This section contributes a critical thinking and problem-solving element to the assessment structure. The assessment will provide students with the opportunity to demonstrate geographical skills and applied knowledge and understanding by looking at a particular issue(s) derived from the specification using secondary sources. The issue(s) will arise from any aspect of the compulsory sections of the subject content but may extend beyond it through the use of resources in relation to specific unseen contexts.
A resource booklet will be available twelve weeks before the date of the exam so that students have the opportunity to work through the resources, enabling them to become familiar with the material. Students will not be allowed to take the original resource booklet into the examination room but will be issued with a clean copy in the exam. Sources could include maps at different scales, diagrams, graphs, statistics, photographs, satellite images, sketches, extracts from published materials, and quotes from different interest groups.
Assessment will consist of a series of questions related to a contemporary geographical issue(s), leading to a more extended piece of writing which will involve an evaluative judgement. Students will apply knowledge and understanding to interpret, analyse and evaluate the information and issue(s) in the pre-release resources booklet and the question paper. They will also use geographical skills to set the issue(s) in context and to examine conflicting viewpoints about the issue(s).
Students will develop a critical perspective on the issue(s) studied, consider the points of view of the stakeholders involved, make an appraisal of the advantages and disadvantages, and evaluate the alternatives.
The exam will also require students to consider physical and human interrelationships and to make reasoned justifications for proposed solutions in terms of their likely impact on both people and the physical environment.
Section B: Fieldwork
Students need to undertake two geographical enquiries, each of which must include the use of primary data, collected as part of a fieldwork exercise.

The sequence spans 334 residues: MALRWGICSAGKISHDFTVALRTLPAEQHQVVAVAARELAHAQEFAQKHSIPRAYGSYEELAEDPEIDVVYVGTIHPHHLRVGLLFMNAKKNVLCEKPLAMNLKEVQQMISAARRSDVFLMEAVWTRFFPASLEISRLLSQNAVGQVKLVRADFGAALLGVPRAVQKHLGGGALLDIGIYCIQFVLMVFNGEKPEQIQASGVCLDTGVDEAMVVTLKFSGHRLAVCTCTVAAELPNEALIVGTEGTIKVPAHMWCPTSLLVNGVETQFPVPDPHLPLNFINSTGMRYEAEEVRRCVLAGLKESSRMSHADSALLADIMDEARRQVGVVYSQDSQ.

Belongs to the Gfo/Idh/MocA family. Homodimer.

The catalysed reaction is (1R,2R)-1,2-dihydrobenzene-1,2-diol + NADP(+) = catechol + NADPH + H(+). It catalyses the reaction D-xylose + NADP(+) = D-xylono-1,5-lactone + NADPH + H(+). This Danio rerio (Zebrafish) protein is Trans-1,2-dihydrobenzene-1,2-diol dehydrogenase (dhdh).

Fieldwork must take place outside the classroom and school grounds on at least two occasions.
The two enquiries must be carried out in contrasting environments and show an understanding of both physical and human geography. In at least one of the enquiries students are expected to show an understanding about the interaction between physical and human geography.
Students’ understanding of the enquiry process will be assessed in the following two ways:
Questions based on the use of fieldwork materials from an unfamiliar context
Questions based on students’ individual enquiry work.
For these questions students will have to identify the titles of their individual enquiries. Students will be expected to:
Apply knowledge and understanding to interpret, analyse and evaluate information and issues related to geographical enquiry 2
Select, adapt and use a variety of skills and techniques to investigate questions and issues and communicate findings in relation to geographical enquiry.
The exams will measure how students have achieved the following assessment objectives:
- AO1: Demonstrate knowledge of locations, places, processes, environments and different scales (15%)
- AO2: Demonstrate geographical understanding of: concepts and how they are used in relation to places, environments and processes; the interrelationships between places, environments and processes (25%)
- AO3: Apply knowledge and understanding to interpret, analyse and evaluate geographical information and issues to make judgements (35%, including 10% applied to fieldwork context(s))
- AO4: Select, adapt and use a variety of skills and techniques to investigate questions and issues and communicate findings (25%, including 5% used to respond to fieldwork data and context(s)).